Respect electricity. At I milliamp (0.001 amp), a shock can be felt. At 10 milliamps (0.01 amp), muscles become paralyzed, and you can't let go. At 100 milliamps (0.1 amp), a shock lasting more than one second can be fatal.

The most dangerous elements-like wall outlets, power cords and switches, power supply, and monitors-are well protected except at connection points. A monitor, which you should never open, can have a few thousand volts if it is black and white, 25,000 volts if it is color.

Use only insulated tools. Select the right tool for the job and apply it properly.

Remember that jewelry can be hazardous. Rings, bracelets, and necklaces can cause short circuits or get caught in mechanical parts. Long hair can also become entangled in machinery.

Besides insuring personal safety, try to protect the computer from injury. Keep liquids away, especially from the keyboard, and do not drop anything inside the chassis. Before powering up, account for all screws and parts you may have been working with. Treat every component of the computer gently; do not use force.

The computer is well designed. If you are having trouble removing or replacing anything, check to see if anything is in the way.

Always ground yourself before touching a computer chip. The CMOS chips (marked with a fourdigit code beginning with the number 4) are susceptible to static electricity. Visual inspection of a chip will detect only bent or broken pins, not a short circuit.

*Inventory. You should have a complete written inventory of hardware and software, along with documentation (manuals), whether you have one microcomputer or 50. An inventory is necessary for insurance purposes, and it has other important uses.

A good inventory list will indicate if there is another user in the laboratory or the hospital who can give you some insight on hardware or software problems. When a desirable new version of existing software becomes available, the list will tell you how many copies have to be updated.

Before buying an item, check the inventory list to see if anyone in your organization has something similar. You may be able to get feedback on how well the item works, see it in action, and even try it. Someone else may have a good alternative. And if you have just damaged a program disk or suspect that a piece of hardware is malfunctioning, you have quick access within the organization to a replacement for trial substitution.

About 80 per cent of all computer failures can be attributed to operator error. Documentation contains helpful information, such as switch settings, answers to problems, and schematics.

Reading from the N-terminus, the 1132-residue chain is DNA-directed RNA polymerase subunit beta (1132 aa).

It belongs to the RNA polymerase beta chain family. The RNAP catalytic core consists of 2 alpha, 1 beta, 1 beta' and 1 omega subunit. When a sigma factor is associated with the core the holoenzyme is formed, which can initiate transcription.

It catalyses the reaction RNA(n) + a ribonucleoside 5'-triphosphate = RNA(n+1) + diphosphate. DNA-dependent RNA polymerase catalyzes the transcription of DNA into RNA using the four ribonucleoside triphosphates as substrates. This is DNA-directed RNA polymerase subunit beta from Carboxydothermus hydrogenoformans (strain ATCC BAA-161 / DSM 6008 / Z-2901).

The hardware list should include the location of each computer. Do not record the name of the person using it. He or she may leave or someone else may be assigned to the system. Note the type of hardware, serial number, where it was purchased, dates of installation and repairs, memory installed, number and type of disk drives, monitors, peripherals, and option cards. The inventory should list all available infomiation about each component in the computer.

If you have a service contract, note its number, the vendor's name, and the name and phone number of the contact person.

The software inventory should include the type of program, its name, the version, whether or not it is licensed, and the number of copies and their location.

All documentation of hardware and software should be filed in one place and copies kep with each computer.

As for an inventory of spare parts, an easy way to build one is to buy two replacements instead of one every time you have to change a part. Keep a list of available spare parts. Repair or dispose of any defective items-it is frustrating to think you have a replacement and find that it doesn't work.

This discussion has left us poised for troubleshooting-a subject we will take up in next month's issue. n

General references:

Alvernaz, B. "Expanding Your IBM PC--A Guide for the Beginner." New York, Brady Computer Books, 1984.

Boston Computer Society. "Things the Manual Never Told You-IBM PC Edition. " Reading, Mass., Addison-Wesley, 1985.

Williams, G. "How to Maintain and Repair Your IBM PC." Radnor, Pa., Chilton, 1984.

Zaks, R. "Don't (Or How to Care for Your Computer)." Alameda, Ca if., Sybex, 1981.
COPYRIGHT 1989 Nelson Publishing
No portion of this article can be reproduced without the express written permission from the copyright holder.
Copyright 1989 Gale, Cengage Learning. All rights reserved.

Article Details
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Title Annotation:part 1
Author:Schneider, Nancy Dankes
Publication:Medical Laboratory Observer
Date:May 1, 1989
Previous Article:Strategies for dealing with AIDS in the laboratory setting.
Next Article:Make meetings count.